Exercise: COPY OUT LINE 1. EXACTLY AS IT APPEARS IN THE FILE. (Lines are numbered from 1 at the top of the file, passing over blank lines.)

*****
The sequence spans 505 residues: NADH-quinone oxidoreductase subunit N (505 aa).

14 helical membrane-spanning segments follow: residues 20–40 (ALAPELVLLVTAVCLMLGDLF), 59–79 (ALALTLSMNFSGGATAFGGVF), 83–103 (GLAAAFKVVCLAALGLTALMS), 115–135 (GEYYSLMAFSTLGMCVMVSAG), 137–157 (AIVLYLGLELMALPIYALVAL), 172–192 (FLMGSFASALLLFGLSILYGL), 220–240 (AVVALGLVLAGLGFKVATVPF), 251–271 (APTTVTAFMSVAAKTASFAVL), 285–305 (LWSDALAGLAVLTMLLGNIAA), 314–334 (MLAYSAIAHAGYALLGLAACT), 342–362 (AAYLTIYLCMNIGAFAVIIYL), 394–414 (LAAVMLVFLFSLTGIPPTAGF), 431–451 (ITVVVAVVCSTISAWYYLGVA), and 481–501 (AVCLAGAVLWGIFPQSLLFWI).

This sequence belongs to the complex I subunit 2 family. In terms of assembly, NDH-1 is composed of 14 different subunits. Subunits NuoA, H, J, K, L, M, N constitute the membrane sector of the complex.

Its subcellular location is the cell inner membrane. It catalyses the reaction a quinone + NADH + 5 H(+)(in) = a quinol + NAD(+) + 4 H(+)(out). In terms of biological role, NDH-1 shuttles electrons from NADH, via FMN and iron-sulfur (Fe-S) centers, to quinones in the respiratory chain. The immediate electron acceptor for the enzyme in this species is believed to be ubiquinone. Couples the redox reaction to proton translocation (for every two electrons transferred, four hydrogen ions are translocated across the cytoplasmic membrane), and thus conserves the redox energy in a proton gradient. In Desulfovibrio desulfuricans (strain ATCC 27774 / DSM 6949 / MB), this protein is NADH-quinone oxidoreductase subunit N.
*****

The sequence spans 505 residues: NADH-quinone oxidoreductase subunit N (505 aa).